Man sentenced for evidence tampering

2013-06-14T00:30:00Z Man sentenced for evidence tamperingBy John Grant Emeigh of The Montana Standard Montana Standard

The homeless man accused of trying to dispose of evidence in a homicide investigation in Butte on Thursday received a five-year sentence with the Montana Department of Corrections.

David Newbold, 20, could avoid prison if he successfully completes chemical dependency treatment and a “boot camp” program. Newbold pleaded guilty last September in Butte district court to felony tampering with physical evidence.

Newbold was arrested along with another man in the Oct. 12, 2011, beating death of 32-year-old Teddy James Hildebrant of Anaconda. Hildebrant was beaten near a “transient camp” in a field north the Butte Civic Center ball fields.

During Thursday’s hearing, Judge Kurt Krueger sentenced Newbold to 10 years with the Department of Corrections with five years suspended.

Krueger said he decided to follow the recommendation in the plea agreement, because Newbold appears to have taken responsiblility for his actions and is remorseful.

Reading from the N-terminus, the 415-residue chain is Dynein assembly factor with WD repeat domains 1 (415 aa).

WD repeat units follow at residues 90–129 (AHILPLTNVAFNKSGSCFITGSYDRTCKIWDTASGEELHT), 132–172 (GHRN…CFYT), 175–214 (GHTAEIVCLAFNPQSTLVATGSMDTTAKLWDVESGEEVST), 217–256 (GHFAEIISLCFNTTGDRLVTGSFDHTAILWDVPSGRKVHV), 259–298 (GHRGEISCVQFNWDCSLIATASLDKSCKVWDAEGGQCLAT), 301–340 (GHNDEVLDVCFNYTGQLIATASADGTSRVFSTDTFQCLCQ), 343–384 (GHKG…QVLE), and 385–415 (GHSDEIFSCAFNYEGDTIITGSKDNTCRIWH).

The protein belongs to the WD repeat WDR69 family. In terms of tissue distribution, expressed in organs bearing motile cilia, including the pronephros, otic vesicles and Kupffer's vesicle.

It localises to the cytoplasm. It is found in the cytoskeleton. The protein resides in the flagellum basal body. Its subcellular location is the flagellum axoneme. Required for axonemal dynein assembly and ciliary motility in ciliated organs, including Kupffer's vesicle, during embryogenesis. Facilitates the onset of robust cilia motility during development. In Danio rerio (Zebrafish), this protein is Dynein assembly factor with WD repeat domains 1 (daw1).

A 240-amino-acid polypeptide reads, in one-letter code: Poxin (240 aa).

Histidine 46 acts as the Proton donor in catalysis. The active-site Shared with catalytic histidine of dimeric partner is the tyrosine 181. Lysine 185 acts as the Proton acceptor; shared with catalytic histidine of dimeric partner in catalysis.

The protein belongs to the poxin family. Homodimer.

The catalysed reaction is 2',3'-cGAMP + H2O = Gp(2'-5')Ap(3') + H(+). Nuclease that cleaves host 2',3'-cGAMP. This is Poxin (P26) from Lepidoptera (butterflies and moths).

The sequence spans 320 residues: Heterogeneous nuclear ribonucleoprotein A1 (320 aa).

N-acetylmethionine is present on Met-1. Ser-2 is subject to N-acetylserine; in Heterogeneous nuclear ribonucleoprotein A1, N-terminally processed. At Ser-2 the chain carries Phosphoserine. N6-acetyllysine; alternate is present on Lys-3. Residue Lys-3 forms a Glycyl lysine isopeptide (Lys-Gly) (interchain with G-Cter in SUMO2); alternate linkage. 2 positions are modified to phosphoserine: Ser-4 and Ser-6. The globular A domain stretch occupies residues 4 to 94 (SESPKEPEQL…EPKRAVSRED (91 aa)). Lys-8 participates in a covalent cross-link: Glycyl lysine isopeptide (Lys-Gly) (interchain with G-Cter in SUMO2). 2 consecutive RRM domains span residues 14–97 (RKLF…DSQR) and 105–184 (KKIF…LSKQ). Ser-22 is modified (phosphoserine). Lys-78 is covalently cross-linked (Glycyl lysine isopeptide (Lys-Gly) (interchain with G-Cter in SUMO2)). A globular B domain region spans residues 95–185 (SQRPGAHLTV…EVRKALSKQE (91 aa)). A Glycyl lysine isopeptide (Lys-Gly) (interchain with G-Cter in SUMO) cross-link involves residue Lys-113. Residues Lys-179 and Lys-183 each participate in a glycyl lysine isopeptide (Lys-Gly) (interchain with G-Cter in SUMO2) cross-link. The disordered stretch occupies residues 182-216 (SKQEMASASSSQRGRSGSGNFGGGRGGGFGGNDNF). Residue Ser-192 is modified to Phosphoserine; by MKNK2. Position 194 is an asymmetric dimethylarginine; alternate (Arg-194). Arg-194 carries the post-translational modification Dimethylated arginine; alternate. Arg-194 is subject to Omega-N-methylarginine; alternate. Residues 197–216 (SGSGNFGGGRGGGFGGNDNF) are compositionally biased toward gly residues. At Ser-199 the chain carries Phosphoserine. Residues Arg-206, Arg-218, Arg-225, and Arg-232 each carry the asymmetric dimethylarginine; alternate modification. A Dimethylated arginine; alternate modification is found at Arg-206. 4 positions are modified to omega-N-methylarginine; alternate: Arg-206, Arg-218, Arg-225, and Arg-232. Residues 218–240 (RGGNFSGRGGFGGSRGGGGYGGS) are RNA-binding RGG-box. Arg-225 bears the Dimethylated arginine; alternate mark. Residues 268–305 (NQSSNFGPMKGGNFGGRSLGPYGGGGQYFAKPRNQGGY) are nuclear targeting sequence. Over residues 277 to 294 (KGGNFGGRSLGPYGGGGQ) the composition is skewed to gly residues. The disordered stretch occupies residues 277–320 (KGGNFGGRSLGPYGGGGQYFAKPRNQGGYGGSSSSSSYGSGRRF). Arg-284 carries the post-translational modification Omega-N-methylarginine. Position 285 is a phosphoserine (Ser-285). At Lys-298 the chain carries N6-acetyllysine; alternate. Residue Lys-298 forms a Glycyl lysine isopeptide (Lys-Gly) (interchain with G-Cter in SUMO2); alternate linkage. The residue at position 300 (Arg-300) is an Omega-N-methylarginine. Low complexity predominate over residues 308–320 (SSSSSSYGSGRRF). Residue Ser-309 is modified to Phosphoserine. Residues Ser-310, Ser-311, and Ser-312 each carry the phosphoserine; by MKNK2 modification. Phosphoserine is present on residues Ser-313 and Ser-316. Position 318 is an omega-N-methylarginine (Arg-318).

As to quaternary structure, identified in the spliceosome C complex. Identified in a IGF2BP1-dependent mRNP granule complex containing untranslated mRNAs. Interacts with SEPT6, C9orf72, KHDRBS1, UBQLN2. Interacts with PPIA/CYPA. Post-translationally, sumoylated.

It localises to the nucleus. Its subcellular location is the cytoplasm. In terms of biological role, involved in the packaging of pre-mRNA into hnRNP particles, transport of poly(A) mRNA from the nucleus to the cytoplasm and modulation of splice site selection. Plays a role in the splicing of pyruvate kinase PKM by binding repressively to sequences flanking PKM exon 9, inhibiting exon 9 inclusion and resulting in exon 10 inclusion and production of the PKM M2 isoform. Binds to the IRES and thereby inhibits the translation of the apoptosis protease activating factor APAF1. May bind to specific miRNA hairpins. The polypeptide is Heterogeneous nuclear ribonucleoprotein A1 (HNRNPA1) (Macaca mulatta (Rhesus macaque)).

“This is an opportunity to change your life,” the judge told Newbold during his sentencing.

Newbold told the court that he feels terrible about what happened to the


“Everyday I live with the fact that I could have done something different and changed the outcome of the situation,” Newbold said.

Newbold was with another homeless man, Shane Hans, the day Hildebrant was killed. Hans, 36, beat Hildebrant — who was not homeless — after he found him sleeping under a tarp at the transient camp. Newbold helped Hans hide bloody clothing from the crime scene.

Hans was sentenced in May to 40 years for felony mitigated deliberate homicide in Hildebrant’s death.

Newbold’s attorney, Wade Zolynski, pointed out during Thursday’s hearing that his client had a difficult childhood with almost no parental supervision. Zolynski noted that Newbold also started abusing alcohol and marijuana at age 14.

Chief Deputy County Attorney Samm Cox supported a lenient sentence for Newbold saying the young man has accepted his part in the crime and is truly sorry. With proper treatment, Cox said Newbold could change his ways and lead a productive life.

“Hopefully something good can come out of this tragedy,” Cox said.

— Reporter John Grant Emeigh may be reached via email at or phone at 496-5511. Follow him at

Copyright 2015 Montana Standard. All rights reserved. This material may not be published, broadcast, rewritten or redistributed.

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